Argeles-sur-Mer: Relax in the south of France

In 1957, the small commune of Le Racou in Argeles-sur-Mer made a bid for freedom. The one-street hamlet in the south of France elected a mayor and declared itself Catalan.

Although never legally binding, the heritage is still strong – Le Racou means ‘corner’ in Catalan and the streets have kept their Catalonian names.

It has retained a laid-back charm that is rare so close to a major bucket-and-spade resort – Argelès-sur-Mer is just a few minutes’ walk away.

The main street – possibly the only proper street in Racou – runs parallel to the wide beach and stops at a dead-end before a track that wind through the trees and up into the hills of Albères.

It is jam-packed with small bars and restaurants, each with their own character, but it never feels too loud or overbearing.

Argeles-sur-Mer, France
The marina at Argeles-sur-Mer

Our two favourites are, handily, right next to each other. Le Cactus Bleu is great for a daytime snack – the burgers are superb – and the highly rated Menje Ecaille does a great mojito after dark.

Our base for the week is right on Racou’s main street. Le Bois de Valerie own Argeles-sur-Mer is a shaded park with around 180 holiday homes, its own pool – the kids will love its many levels and slides – supermarket, bar and night-time entertainment. Each holiday home has its own terrace or decking complete with BBQ, perfect for al fresco eating.

The beaches of Le Racou and Argelès-sur-Mer are linked by the newish port, with a group of hotels and restaurants looking out onto the marina.

Its hustle and bustle is a million miles from the laid-back feel of Racou but is definitely the place to go for seafood.

Argeles-sur-Mer review
The beach at Argeles-sur-Mer

We found six oysters and a glass of white wine for just 10 euros – surely the perfect food to enjoy in the sun while watching the boats coming and going.

Keep walking round and you come to the main beach, a stunning strip of coast for as far as the eye can see. The promenade makes for an excellent there-and-back 10km ride from Le Bois de Valmarie to the most northerly point of Argelès-sur-Mer. Bikes and helmets can be hired from the onsite shop.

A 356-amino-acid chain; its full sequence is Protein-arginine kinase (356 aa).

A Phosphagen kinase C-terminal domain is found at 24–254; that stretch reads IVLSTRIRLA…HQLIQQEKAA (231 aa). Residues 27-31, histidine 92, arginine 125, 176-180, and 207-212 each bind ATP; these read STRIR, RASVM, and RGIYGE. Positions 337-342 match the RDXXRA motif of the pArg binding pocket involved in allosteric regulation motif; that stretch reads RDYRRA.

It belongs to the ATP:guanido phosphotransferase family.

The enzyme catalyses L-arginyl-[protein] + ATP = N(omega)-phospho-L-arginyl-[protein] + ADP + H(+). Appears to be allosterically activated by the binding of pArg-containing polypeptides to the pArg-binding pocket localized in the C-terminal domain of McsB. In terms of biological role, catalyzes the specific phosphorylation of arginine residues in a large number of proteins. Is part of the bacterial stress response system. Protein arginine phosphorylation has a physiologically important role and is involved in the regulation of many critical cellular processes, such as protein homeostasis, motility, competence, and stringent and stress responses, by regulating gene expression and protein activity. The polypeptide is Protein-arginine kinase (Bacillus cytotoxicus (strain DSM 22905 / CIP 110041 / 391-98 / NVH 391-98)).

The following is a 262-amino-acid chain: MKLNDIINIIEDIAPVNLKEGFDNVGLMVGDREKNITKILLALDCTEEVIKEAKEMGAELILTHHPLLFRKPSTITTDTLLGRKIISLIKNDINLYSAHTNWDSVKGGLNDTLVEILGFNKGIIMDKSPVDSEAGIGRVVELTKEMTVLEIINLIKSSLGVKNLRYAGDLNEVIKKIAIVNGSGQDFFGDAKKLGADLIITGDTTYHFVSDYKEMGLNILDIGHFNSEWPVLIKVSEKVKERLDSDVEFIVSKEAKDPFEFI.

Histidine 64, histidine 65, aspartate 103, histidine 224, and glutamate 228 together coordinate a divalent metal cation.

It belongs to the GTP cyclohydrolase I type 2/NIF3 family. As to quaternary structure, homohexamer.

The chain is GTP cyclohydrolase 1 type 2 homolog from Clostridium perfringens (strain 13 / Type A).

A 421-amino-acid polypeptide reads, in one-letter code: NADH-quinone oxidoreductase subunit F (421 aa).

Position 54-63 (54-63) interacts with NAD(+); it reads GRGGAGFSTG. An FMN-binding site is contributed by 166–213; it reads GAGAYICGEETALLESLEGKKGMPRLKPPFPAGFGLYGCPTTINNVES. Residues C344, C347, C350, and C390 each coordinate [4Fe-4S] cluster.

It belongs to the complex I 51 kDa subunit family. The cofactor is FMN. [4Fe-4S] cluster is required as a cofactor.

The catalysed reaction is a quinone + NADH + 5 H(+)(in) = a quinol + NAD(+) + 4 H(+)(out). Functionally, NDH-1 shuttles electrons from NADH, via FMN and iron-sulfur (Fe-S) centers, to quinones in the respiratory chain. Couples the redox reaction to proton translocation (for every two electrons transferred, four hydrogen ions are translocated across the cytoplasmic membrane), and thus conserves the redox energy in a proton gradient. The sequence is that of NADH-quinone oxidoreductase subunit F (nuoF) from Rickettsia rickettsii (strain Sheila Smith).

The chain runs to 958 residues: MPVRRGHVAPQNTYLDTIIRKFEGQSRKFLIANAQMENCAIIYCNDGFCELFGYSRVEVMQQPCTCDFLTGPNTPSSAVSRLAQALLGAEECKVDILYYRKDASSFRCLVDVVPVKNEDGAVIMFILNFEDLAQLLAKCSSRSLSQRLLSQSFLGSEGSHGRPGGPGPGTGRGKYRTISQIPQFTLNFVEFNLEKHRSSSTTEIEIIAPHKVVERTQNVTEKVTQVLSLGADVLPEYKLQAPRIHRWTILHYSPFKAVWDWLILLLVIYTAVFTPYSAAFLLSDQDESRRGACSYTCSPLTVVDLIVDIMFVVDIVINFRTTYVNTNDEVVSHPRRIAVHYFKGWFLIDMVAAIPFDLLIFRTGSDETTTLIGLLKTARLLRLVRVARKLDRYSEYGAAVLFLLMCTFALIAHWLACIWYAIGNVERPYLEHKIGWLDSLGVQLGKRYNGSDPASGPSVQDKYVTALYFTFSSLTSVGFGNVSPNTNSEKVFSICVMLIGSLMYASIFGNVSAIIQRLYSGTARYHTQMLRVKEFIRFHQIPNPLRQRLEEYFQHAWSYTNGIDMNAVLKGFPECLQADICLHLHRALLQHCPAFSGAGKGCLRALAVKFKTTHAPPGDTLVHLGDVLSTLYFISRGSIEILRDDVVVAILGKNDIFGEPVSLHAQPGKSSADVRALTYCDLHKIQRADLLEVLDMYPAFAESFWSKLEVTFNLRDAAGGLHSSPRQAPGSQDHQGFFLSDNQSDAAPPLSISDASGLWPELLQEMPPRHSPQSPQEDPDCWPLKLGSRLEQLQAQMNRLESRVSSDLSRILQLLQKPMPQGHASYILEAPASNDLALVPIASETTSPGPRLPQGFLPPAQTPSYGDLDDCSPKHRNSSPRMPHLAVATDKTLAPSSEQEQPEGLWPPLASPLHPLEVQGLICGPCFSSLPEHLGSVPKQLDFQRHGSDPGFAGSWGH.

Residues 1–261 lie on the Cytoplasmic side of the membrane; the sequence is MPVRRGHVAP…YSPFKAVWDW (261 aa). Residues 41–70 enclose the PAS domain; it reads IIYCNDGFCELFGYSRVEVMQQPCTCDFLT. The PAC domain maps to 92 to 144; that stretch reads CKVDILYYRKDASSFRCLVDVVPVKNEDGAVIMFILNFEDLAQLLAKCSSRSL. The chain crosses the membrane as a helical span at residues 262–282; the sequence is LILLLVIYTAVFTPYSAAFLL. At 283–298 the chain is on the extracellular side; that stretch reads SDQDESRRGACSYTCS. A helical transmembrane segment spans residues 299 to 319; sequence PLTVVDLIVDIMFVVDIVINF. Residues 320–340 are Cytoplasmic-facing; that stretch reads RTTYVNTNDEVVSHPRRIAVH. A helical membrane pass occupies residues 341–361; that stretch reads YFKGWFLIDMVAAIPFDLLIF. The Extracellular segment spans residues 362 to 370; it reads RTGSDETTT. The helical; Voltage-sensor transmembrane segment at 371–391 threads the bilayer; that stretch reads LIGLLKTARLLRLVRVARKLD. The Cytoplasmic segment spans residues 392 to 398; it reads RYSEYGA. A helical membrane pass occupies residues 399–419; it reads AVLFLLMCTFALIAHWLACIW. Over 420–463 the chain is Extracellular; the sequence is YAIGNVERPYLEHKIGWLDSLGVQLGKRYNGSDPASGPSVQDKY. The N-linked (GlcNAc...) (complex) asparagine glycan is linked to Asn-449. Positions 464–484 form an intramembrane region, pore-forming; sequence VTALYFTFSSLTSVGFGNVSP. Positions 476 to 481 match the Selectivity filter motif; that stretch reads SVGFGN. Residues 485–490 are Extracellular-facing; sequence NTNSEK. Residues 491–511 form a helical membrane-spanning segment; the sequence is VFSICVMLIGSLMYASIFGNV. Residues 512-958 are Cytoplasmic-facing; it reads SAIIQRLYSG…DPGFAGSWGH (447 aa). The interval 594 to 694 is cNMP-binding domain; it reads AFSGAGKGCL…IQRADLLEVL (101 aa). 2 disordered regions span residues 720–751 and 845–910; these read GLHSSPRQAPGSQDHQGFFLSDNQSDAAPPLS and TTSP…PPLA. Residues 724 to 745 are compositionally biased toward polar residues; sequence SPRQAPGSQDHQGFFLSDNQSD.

Although the fine gravelly beach does get busy in the summer months, there is always plenty of space to lay down a towel. The sea in the roped off swimming areas is clear and teeming with fish, with a sandy bottom making it comfortable for little feet to paddle in.

The children loved the thrill of saying we were just popping to Spain for lunch and with the border less than 30 miles down the coast it is easily doable.

It takes at least an hour or so via the winding road that hugs the often dramatic shoreline. But we allowed more for stop-offs to watch the fishermen wielding their rods on jetties in the small towns along the way.

The Spanish border town of Portbou is not necessarily the most picturesque of locations but a table groaning with fried fish, spicy patatas bravas and juicy albondigas was definitely the perfect destination.

And the food was a fitting nod to our base in the ‘independent Catalan commune’ of Le Racou back in France.

Fact box

The holiday at Le Bois de Valmarie in Argelès-sur-Mer was provided by Eurocamp (www.eurocamp.co.uk / 0844 406 0402). Prices for a three-bedroom mobile home start from £50.15 per night.

(Prices correct as of August 2015)

This review first appeared on the Manchester Evening News website

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